The Folk of the Now, The Folk of the Everyday
Source – Local Studies (Swindon Libraries)
I'm sound asleep when suddenly, I'm awoken by something.
It's never clear what that something is,
but it leaves me breathless with shock and terror.
Then I hear the car pull up outside, and later,
the inevitable limp, lifeless tapping on the wooden front door.
I stumble downstairs in the twilight.
The sick lump of dread in my stomach rises as I open the front door,
expecting to be confronted by them.
But they're not there.
Frozen to the spot, with the awful metallic taste of fear in my mouth,
I can hear the footsteps approaching now, crunching and dragging on the cold gravel.
The Horses of the Gods recorded their album, We wish you health, over a number of years, in a multitude of recording locations around Somerset and Wiltshire.
A favourite place of theirs to work was Langridge village hall.
This remote building, located high on the hills above the city of Bath, lies literally yards from the Somerset border with Gloucestershire.
It stands exposed to the elements, with far-reaching views across the glorious landscape to Cherhill Down and over to the Wiltshire/Oxfordshire Ridgeway in one direction, and if you take a short walk across the Racecourse opposite, the bridges crossing the mighty River Severn and beyond to the Welsh mountains, in the other.
The hall also lies close to the site of the Civil War Battle of Lansdowne of 1643, where Lord Hopton's Royalist army forced Sir William Waller's Parliamentarian forces to retreat to the city of Bath, but it was a Pyrrhic victory for the Kings men.
Over 300 lives were lost that day, and the area is rife with stories of ghostly sightings and strange phenomena.
One such tale concerns a Drummer, in English Civil War period attire, who has been spotted on numerous occasions, during dark winter evenings around the Lansdown area.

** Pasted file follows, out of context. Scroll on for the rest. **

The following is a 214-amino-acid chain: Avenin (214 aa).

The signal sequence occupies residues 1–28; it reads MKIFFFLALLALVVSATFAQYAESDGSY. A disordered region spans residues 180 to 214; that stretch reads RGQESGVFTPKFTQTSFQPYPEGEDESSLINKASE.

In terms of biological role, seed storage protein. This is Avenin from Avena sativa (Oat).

Little is known of this man, but it is believed he was a Roundhead, brutally killed whilst beating a parley to Royalist forces, who accused him of spying and, showed him no quarter.
For many years, residents of the nearby Swainswick Valley have reported hearing the sound of a beating drum, late into the night.
One warm summer evening in 1975,a farmer driving a tractor down Freezing hill lane reported swerving into a ditch to avoid a figure in the road who appeared to be playing a side drum, hanging from a strap around their neck, who seemed to just disappear into the twilight.
But the strangest story of them all happened during a Horses of the Gods recording session late one evening at Langridge village hall in the winter of 2008.
Whilst doing vocal takes for their rendition of the 17th century protest ballad "the Diggers' song", the lights in the hall inexplicably turned off and on again, at 10 second intervals for well over a minute.
The atmosphere in the hall suddenly changed and the temperature plummeted.
Just then, the distant sound of an adult male, crying out in pain and anguish, was heard coming from the fields beyond the hall, in the direction of the battle site.
Mike Ballard and Matty Bane from the band went outside and called out into the darkness to offer assistance, but there was no response.
Upon returning to the hall, they noticed, written in large, italic style scrawl in the condensation on one of the windows, what looked like the word "slanin"
It had been written from inside the hall.
Neither Bane, nor Ballard had noticed it before, at any point that evening, and neither had any idea what it could mean.